Deputy Prime Minister Peter Turnquest.
By EARYEL BOWLEG
FINANCE Minister Peter Turnquest has dismissed reports of the government running out of money as false while stressing the Bahamian dollar is not facing a devaluation threat.
Yesterday, a statement from Mr Turnquest insisted measures are being taken to ensure the finances of the country and preserve the integrity of the Bahamian dollar.
The statement read: “Our economy has not survived and thrived for so long because of good fortune. As a country, we have historically taken a very prudent approach to fiscal and monetary policy to protect ourselves in situations like the emergency we face today.
“The country’s foreign reserves are managed by the capable hands of the Bahamian professionals at the Central Bank of the Bahamas. The Central Bank has an exemplary record that should instill confidence in every Bahamian. Since the COVID-19 crisis, the Central Bank has taken several preemptive steps to shore up our reserves, and they will continue to take necessary action as needed.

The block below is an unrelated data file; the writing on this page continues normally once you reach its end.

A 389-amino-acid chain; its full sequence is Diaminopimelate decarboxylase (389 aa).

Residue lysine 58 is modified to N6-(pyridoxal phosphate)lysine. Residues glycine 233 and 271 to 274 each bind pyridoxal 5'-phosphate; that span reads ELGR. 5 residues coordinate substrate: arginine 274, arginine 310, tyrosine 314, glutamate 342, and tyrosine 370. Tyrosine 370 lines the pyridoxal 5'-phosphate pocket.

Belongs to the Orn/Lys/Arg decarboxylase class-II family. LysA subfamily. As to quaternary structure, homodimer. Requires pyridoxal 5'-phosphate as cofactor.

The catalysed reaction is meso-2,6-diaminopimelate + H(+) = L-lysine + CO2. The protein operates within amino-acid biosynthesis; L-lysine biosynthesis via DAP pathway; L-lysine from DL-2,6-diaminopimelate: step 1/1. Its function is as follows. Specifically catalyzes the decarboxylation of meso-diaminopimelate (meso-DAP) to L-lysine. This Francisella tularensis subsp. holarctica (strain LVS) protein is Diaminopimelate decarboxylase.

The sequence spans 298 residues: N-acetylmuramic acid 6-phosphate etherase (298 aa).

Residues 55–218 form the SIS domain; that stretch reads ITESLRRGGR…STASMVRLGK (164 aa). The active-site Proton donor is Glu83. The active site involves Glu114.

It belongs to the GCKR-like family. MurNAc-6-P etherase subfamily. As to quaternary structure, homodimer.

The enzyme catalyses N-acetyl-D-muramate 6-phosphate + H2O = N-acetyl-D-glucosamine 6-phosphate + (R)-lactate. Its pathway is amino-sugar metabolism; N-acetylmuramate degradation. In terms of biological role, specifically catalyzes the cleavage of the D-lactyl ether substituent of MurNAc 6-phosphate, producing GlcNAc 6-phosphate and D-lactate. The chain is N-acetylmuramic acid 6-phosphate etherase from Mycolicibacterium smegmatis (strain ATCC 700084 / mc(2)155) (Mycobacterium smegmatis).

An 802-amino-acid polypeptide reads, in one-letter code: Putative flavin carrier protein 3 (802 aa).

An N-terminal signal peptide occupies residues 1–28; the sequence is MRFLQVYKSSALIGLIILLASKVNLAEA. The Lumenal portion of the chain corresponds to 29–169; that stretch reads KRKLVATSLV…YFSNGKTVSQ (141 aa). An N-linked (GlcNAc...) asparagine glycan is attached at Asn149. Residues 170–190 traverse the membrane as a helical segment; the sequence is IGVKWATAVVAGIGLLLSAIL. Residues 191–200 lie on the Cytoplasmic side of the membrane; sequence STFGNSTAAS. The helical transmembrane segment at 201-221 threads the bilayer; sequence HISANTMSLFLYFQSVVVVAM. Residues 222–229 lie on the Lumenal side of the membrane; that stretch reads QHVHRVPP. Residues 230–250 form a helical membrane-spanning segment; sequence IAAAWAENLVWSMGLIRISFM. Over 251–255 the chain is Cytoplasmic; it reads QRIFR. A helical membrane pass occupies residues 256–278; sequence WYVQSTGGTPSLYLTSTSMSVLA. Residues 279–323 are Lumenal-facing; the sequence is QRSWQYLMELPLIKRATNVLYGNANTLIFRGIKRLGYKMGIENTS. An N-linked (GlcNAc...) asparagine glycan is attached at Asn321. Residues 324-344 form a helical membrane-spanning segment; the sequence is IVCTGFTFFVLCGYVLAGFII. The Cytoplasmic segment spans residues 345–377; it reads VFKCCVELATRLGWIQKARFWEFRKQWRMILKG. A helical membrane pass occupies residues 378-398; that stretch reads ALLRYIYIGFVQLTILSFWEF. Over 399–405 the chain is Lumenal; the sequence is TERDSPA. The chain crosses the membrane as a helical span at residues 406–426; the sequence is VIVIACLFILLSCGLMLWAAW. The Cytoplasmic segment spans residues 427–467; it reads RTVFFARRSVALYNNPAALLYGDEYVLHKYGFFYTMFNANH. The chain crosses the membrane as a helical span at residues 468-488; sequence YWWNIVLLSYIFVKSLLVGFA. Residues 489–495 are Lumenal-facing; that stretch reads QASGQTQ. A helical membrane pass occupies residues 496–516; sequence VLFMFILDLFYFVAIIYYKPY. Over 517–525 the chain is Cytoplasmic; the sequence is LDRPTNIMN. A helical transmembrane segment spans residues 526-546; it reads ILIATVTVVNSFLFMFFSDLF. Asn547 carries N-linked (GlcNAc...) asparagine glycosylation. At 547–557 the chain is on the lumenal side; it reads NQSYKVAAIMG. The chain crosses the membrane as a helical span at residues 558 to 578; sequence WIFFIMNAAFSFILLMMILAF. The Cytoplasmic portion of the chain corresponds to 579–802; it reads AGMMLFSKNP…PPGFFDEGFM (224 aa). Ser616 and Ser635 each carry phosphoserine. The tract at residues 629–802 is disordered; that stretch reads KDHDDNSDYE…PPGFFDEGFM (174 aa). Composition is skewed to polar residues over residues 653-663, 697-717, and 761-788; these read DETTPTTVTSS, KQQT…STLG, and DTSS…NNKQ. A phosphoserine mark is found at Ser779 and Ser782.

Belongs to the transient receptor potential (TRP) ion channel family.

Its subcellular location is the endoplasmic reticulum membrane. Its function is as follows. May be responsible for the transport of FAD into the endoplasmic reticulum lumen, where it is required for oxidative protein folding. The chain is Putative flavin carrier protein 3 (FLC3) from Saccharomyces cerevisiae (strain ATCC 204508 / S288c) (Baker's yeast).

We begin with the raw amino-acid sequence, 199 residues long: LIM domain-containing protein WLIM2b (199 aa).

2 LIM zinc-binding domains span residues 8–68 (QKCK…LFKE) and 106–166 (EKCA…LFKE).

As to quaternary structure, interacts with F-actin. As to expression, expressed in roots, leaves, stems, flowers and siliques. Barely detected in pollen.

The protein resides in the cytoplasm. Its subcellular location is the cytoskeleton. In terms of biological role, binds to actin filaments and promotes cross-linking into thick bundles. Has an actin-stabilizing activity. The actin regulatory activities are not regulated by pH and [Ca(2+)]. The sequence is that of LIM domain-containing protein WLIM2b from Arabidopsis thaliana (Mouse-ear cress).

“I echo the Central Bank’s statement today, indicating that monetary policies have already taken into consideration vital local needs, and any reports of devaluation threats are entirely misleading and without merit.
“The government will continue to take the necessary steps to stabilise the economy and support the Central Bank in its mandate to preserve the integrity of the Bahamian dollar,” Mr Turnquest said.
This comes after The Punch reported on its front page yesterday that “the government was set to run out” of cash by November and “spark a devaluation of the B$” due to the COVID-19 pandemic and associated economic fallout.
Yesterday, Central Bank Governor John Rolle also hit out at the report on social media.
In one of two tweets, he wrote: “Contrary to the misleading report by @bahamaspunch 50 percent of our demand liabilities determine the legal floor on (external) reserves. These move in close sync with reserves (because) they fund the balances. The B$ is not facing devaluation threats. Policies already anticipate vital local needs.”
The government announced on Sunday it has applied for a $252m International Monetary Fund (IMF) loan. Mr Turnquest explained the request was not a sign of the country dealing with the “worst case scenario” post COVID-19 but The Bahamas merely “taking advantage of attractive borrowing facilities”.